When you first heard that the person in your care required surgery, there were probably a number of thoughts that ran through your mind. It is completely normal to have some nervousness and some worry attached to a pending surgery because there is always some uncertainty. Also, the waiting period prior to the surgery is typically the most challenging time emotionally for all involved.
As a caregiver, it can help to be prepared, control what you can control, and be aware of the process a typical patient goes through in the hospital when undergoing surgery.
Here are some tips to help caregivers plan for the day of the surgery:
- Write down the location, date, and time of the surgery once it has been confirmed. Write down the time that you are expected to arrive at the hospital on the day of the surgery and monitor the weather forecast so that you can make appropriate arrangements to arrive on time.
- Make detailed notes about the eating and drinking restrictions that must be followed prior to the surgery. Consult with the health care professional who provides the details about these restrictions if you have any questions or concerns about these restrictions.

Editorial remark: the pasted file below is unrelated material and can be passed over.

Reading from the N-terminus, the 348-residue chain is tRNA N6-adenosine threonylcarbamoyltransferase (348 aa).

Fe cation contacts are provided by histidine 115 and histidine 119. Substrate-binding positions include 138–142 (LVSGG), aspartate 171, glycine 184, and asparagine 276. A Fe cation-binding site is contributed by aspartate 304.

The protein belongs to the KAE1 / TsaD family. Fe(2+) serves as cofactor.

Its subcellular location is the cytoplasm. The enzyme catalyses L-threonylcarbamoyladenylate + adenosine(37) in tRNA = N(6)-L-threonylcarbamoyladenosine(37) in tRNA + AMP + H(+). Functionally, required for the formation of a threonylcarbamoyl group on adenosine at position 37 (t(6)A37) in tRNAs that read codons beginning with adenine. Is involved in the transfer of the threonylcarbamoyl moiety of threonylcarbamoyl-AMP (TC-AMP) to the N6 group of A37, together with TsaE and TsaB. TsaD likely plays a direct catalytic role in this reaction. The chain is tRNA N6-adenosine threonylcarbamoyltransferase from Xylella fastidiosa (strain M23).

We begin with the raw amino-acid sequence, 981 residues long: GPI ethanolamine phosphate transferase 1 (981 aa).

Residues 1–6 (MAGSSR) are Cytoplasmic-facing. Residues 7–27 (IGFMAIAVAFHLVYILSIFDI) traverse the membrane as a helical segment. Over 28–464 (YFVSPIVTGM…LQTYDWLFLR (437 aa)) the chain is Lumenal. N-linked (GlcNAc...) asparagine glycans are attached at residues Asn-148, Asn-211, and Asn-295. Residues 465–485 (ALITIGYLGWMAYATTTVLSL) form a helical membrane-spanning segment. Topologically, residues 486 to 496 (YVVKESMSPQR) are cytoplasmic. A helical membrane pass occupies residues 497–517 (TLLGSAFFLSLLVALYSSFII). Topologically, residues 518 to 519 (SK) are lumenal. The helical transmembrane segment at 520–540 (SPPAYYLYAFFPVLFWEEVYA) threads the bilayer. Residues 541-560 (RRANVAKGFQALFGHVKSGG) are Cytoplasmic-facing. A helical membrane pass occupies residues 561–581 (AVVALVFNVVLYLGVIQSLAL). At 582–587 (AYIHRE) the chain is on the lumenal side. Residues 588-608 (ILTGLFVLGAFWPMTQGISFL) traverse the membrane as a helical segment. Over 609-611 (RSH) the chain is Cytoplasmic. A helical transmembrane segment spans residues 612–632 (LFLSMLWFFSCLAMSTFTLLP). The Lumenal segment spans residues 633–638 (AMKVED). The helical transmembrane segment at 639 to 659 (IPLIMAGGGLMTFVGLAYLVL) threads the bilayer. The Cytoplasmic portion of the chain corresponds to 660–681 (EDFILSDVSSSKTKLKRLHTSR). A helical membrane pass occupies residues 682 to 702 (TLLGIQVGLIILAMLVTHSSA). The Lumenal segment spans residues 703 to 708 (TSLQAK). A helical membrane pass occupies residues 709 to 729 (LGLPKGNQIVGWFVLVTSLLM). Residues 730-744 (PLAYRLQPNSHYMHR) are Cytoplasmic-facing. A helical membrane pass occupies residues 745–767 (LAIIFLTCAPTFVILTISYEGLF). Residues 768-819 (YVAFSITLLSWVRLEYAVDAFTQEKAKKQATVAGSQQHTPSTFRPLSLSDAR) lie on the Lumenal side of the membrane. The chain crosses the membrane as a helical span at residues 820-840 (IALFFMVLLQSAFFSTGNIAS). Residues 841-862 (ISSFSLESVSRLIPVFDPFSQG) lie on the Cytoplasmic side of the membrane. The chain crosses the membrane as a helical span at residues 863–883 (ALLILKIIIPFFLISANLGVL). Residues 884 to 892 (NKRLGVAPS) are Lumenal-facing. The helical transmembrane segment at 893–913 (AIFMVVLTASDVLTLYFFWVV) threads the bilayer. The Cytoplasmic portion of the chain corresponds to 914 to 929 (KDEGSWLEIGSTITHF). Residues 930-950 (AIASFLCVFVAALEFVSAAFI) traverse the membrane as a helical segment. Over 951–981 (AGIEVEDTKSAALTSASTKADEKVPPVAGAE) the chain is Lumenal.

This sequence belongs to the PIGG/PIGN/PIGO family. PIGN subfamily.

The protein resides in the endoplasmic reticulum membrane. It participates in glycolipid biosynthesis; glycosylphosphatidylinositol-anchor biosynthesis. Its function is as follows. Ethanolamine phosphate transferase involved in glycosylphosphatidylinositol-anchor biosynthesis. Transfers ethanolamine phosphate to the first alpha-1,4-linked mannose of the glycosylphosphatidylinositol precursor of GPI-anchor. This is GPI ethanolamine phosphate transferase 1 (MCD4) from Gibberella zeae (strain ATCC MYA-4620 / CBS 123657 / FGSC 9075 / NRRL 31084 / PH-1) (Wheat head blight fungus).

- If you are driving to the hospital, be sure to note whether to bring the parking ticket into the hospital with you or leave it visible on the dashboard of the vehicle. Each hospital has a different parking payment system.
After arriving at the hospital, ask a volunteer or staff member for directions to the surgical registration area (or wherever you have been instructed to go on the day of the surgery).
The person in your care will be given an identification bracelet to wear. They will be asked to verify the information on the bracelet for accuracy. It is very important that this information is correct as it will be used for identification purposes throughout the hospital stay.
You will be instructed about where to wait for the duration of the surgery. Be sure to eat throughout the day and take care of your own health needs.
For you as a caregiver, the waiting time can feel like an eternity. Bring distractions such as books, magazines (these are not as available in hospital waiting rooms as they used to be!), crossword puzzles, knitting—whatever can distract you as you wait for updates about the person you are caring for.